Automated Eddy Current Detection of Edge Defects in a Complex Geometry Using a Magnitude Approach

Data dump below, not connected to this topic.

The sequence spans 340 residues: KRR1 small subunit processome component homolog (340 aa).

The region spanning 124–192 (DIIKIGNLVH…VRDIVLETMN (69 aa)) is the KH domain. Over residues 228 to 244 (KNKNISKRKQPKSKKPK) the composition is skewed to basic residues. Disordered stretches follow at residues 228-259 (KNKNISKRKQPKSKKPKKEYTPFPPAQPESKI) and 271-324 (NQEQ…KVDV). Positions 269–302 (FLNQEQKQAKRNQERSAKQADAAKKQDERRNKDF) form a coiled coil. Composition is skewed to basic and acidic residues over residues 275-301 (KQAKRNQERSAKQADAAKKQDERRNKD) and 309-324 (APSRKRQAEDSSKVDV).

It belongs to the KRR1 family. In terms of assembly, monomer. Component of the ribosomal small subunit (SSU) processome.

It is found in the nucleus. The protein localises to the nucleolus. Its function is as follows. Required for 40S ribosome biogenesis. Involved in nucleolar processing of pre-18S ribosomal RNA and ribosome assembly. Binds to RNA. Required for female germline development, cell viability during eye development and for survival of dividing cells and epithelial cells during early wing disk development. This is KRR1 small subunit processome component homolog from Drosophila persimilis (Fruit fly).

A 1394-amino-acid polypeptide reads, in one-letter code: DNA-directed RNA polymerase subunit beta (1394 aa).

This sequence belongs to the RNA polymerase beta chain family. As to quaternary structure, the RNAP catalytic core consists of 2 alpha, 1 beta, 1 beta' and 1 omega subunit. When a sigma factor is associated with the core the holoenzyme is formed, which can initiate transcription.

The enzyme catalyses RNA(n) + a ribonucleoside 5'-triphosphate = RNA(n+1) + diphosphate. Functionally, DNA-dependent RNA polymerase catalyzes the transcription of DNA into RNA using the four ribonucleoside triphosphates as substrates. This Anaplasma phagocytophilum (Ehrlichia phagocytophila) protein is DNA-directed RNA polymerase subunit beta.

The inspection capability on turbine engine disks is important to the safety of an airplane. Eddy current inspection has been widely accepted as an effective tool in detecting small fatigue cracks on engine disks. The inspection of simple geometries such as boltholes, webs and bores in a engine disk is less complicated than those of complex geometries such as antirotation windows, scallops, dovetails and non-circular holes. One of the main difficulties in inspecting complex geometries is due to the presence of irregular edges. Raatz  reported the influence of edges in measuring conductivity. Williams, Tilson and Blitz  minimized the change of phase angle variation around an edge by the proper selection of inspection frequency and coil size. Elsberry and Bailey  enhanced edge defect detection by using a shielded probe to collimate the field. Hoppe and Stubbs , on the other hand, used the frequency content of the edge signals to discern the edge defect in antirotation windows. This frequency approach was extended to the inspection of other complex geometries such as antirotation tangs and live rims by Ko . Furthermore, Ko  used the edge signals in scallops to position a rotational probe in a scallop prior to inspection. These techniques [4–6] are limited to partial inspection of the geometries; however, a new technique is needed if an entire inspection of a complex geometry is required. This paper discusses the use of a simple mechanical mechanism to adapt to a complex geometry, and a signal processing technique for the detection of edge defects.